Fundamental Physical Limits on Computation
Warren D. Smith, NECI
06/19/92
abstract
We consider limitations on the performance of computers
arising from thermodynamics and the laws of physics.
We provide upper bounds on three quantities:
sustained information flux, information storage density, and
sustained computational speed.
All of these upper bounds are ``tight''
in the sense that they could be
approached by plausible-sounding physical systems,
and they all arise from a single unified point of view.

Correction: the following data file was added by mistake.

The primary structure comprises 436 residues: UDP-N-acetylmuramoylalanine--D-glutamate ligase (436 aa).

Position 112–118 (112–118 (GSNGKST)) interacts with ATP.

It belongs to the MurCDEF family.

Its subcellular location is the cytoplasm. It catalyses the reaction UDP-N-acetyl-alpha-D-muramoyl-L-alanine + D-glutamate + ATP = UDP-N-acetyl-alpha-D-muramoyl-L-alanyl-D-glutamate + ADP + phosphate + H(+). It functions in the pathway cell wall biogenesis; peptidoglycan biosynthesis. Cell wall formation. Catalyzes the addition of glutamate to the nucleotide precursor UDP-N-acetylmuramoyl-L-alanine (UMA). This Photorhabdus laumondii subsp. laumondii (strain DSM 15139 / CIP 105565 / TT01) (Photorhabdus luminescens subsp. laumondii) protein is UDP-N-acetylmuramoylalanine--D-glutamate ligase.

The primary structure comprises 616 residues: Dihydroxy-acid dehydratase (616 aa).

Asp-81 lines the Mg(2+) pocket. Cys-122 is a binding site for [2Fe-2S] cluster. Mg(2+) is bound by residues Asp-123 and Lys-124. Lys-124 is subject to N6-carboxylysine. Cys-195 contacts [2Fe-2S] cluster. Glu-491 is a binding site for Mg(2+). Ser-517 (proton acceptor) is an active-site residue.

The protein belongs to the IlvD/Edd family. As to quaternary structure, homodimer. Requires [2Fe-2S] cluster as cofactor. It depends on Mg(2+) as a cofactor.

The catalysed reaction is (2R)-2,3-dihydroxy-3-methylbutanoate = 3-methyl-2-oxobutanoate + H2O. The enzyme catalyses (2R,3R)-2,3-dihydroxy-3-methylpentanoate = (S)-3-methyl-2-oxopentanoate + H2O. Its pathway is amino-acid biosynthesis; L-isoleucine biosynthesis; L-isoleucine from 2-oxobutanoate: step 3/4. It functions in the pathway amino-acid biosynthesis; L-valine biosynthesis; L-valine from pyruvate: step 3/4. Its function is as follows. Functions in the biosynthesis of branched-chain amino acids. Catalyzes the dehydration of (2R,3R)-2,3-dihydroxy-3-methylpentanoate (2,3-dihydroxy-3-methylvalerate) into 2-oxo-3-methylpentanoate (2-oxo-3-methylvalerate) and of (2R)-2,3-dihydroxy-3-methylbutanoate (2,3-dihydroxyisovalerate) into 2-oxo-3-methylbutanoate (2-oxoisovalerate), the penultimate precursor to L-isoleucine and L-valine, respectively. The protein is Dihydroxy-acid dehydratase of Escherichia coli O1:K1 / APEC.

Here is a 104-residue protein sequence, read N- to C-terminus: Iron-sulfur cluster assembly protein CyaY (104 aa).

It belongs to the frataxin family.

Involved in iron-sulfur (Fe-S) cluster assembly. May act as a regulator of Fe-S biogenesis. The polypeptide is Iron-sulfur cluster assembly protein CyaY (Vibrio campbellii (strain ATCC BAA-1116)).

We also make a conjecture about the rate of inevitable decay of
stored information. This conjecture may be thought of as a
quantitative extension
of the second law of thermodynamics. It leads to a
bound on the density of stable information.
We carefully elucidate the assumptions behind these bounds.
We give a list of 4 open problems at the end.
KEYWORDS: thermodynamics, computation, reversible Turing machines,
blackbody radiation, decay of information, physics, entropy,
information transmission and storage, cooling requirements.